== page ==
Will the GOP raise a stink? No question. They're masters at that game. It is time the Dems stood up to it, doing something not because of politics but because it is right. That ideal is way too rare in this country.

Now back to the pragmatic side. If indeed 55% of voters think Bush has committed impeachable offenses (and that's 70% for Cheney) going through with impeachment won't give the Dems the black eye you think it would.

He responded:

Very good arguments, principled and well grounded in morality. I'll give them more thought. I'm no happier with these Democrats than you are nor confident of them.

Let me introduce myself

About the time in late 2003 that the Massachusetts Supreme Court told that state's legislature it had to create gay marriage I started sending out email to various friends and family with summaries of noteworthy news stories with links to the actual articles. As I told various people about my orientation and the news articles became more interesting the emails became more frequent, though rarely more than once a day.

Over time my focus shifted from general news (it became tedious to mention one more state working on a marriage protection amendment) to a perusal of interesting ideas floating around the web. My postings will still contain summaries of such articles and stories and many will also contain my thoughts about what has been written.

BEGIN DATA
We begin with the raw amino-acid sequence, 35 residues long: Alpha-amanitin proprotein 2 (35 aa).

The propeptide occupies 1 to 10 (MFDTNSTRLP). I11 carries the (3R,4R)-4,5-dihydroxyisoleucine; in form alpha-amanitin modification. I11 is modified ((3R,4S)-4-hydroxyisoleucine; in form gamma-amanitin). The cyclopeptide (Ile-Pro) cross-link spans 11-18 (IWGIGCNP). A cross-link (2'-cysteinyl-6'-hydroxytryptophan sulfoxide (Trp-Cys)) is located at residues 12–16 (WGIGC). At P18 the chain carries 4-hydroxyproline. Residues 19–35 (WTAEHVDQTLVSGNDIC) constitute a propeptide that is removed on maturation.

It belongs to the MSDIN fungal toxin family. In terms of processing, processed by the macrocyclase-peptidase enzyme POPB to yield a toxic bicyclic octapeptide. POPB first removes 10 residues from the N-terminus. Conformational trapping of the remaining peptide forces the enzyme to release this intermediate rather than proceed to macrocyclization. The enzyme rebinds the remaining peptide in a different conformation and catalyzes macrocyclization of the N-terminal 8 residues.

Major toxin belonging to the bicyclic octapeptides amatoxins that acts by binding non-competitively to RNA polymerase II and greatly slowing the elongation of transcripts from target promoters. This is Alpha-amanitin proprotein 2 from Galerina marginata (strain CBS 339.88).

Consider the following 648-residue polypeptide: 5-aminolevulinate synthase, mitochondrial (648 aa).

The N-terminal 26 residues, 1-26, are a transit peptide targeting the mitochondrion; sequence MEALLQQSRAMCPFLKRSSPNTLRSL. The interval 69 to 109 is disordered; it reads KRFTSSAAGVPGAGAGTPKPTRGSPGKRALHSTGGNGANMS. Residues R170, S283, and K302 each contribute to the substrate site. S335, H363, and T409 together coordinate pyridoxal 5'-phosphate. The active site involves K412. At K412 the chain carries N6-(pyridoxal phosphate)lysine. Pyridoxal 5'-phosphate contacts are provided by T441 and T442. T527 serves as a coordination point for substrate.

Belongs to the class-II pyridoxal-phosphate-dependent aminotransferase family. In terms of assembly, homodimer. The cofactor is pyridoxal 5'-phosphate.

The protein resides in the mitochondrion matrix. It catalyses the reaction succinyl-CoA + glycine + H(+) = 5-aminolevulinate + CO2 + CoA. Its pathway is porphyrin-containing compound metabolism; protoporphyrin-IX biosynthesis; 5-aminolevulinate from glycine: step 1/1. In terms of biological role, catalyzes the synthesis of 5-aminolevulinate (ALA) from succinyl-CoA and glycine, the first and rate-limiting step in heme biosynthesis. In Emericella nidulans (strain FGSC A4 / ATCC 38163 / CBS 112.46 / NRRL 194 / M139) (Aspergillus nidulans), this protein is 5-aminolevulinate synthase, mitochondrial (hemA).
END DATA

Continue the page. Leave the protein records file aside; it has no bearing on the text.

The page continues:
I had been quite content to continue with email until my niece wrote to say she would rather read a blog than to get more email. When her mother (my sister-in-law) also suggested I start a blog because she thought my commentaries were well written I seriously began to consider it. And so I have begun.

I won't be leaving a lot of personal details in my blog. I have a brother who married into the Catholic faith and I fear that if his wife learned I am gay she would deny me the privilege of being an uncle to her delightful children. It was only after he and his family moved out of state did I finally come out to other family members. My parents and other siblings now know, as do a few friends.

Another reason for being anonymous is because I am also a leader in my local church. While my pastor knows I am gay (and he gets some of my emails) no one else in my congregation does. However, I am working behind the scenes to make the congregation (at least) a bit more gay friendly. This is a mainline denomination that has some policies against gays (can't be a pastor and have a same-gender life partner), but isn't fundamentalist.

I will be looking at our culture as if from the vantage point of a crow's nest. I am most interested in issues related to gays (obviously) as well as religion, and the strange noises coming out of Washington because that is where much of the anti-gay fuel comes from. I may share stories of my small attempts at gay activism. As with any blog, I may veer off into other directions.

Welcome. Let me know if you are out there.

The Crow